Greet every new customer at the door
When you launch a new product, almost everything will be wrong. Your code will be buggy, the design will be rough, and you’ll still be figuring out how to explain your product to customers. But there’s one thing that you can do really well from day one: customer service.
Start talking to your customers as soon as possible
As you get your first trickle of customers, take the time to greet each of them at the door. Email your new customers and introduce yourself. Ask them to explain what problem they’re hoping your product can solve. Open up the lines of communication as they begin to use your product. Have them tell you what they love, what sucks, what’s confusing, and what’s delightful.
Your first batch of customers will be bitten by all the bugs you haven’t fixed yet. They’re going to long for all the features you haven’t implemented. They’re going to be frustrated by your young, incomplete product. But rather than venting on Twitter, they’ll already have an open channel of communication with you where they can turn their frustration into useful feedback.
Let your customers guide product development
Your first customers can save you the trouble of building features that no one needs. When you launch, you’ll have a vision of how the product should grow. You’ll be anxious to implement feature A, allow integration with product Z, make the design super slick, refactor all the code, and on and on. But those are just your guesses about what matters. Once customers start using your product, you’ll likely find that they don’t care at all about the features you were excited to build (they definitely won’t care if you refactor your code), but will instead ask for things that you missed entirely. Again, with an open line of communication, your first customers can provide you the insights that will let you find what pain point your product can and should solve.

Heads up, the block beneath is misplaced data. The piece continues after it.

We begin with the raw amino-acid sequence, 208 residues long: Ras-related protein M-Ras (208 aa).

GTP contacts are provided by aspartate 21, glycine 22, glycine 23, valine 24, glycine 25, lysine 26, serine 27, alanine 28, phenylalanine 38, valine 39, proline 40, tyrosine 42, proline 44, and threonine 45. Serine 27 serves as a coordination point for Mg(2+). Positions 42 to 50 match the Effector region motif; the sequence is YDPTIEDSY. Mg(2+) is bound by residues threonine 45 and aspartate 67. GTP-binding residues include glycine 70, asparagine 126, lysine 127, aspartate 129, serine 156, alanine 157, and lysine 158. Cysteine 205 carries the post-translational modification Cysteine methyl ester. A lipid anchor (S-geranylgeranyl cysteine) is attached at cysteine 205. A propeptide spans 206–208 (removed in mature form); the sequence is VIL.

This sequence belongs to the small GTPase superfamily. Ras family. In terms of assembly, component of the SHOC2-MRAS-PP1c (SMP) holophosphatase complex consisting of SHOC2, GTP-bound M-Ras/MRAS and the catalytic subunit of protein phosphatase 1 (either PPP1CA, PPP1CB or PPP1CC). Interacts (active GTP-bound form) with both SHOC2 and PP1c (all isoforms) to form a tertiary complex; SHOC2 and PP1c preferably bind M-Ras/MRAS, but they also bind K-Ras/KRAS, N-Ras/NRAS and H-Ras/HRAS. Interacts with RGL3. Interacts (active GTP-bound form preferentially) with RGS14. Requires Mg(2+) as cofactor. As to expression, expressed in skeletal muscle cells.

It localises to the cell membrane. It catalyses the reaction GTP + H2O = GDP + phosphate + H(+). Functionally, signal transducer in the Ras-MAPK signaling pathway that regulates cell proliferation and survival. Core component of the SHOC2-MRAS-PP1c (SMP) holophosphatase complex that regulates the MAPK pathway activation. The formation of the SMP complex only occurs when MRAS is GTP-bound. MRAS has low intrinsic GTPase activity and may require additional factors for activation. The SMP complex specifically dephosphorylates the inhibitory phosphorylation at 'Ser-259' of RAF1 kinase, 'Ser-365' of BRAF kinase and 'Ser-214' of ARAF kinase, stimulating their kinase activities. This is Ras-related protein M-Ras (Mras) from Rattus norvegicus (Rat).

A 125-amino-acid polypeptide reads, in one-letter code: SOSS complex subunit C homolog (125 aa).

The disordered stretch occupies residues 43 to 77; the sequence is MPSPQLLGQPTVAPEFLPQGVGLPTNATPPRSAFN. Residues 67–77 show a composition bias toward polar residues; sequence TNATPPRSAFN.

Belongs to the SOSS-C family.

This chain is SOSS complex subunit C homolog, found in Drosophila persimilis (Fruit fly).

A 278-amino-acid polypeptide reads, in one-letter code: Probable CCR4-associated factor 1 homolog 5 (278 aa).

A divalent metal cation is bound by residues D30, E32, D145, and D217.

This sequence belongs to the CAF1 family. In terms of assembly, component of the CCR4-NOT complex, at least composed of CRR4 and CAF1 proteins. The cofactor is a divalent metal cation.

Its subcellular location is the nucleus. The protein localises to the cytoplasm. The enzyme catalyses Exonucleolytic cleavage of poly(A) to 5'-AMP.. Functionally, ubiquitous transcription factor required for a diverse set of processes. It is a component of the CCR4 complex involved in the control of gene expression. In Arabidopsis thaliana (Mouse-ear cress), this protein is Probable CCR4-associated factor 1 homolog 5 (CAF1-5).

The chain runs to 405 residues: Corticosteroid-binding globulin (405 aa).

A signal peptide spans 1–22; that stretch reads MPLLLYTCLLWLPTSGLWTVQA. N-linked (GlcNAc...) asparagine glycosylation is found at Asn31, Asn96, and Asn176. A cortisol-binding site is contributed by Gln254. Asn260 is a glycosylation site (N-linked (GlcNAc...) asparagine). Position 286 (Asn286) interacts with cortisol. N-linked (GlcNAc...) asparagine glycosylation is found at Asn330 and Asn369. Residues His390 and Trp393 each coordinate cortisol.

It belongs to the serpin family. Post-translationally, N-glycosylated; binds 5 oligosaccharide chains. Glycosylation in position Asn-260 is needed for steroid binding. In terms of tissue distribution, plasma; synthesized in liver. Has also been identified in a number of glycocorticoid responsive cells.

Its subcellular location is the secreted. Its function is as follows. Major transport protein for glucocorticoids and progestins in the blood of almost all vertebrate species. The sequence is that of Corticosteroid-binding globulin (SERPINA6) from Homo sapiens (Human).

I’ve found it extremely gratifying to email the first customers of HackerEngine. I want to know our first hundred customers by name. I want to understand what problem our product is helping them solve. I want to treat them as partners in building a product that can deliver extremely high value for every customer who comes after them.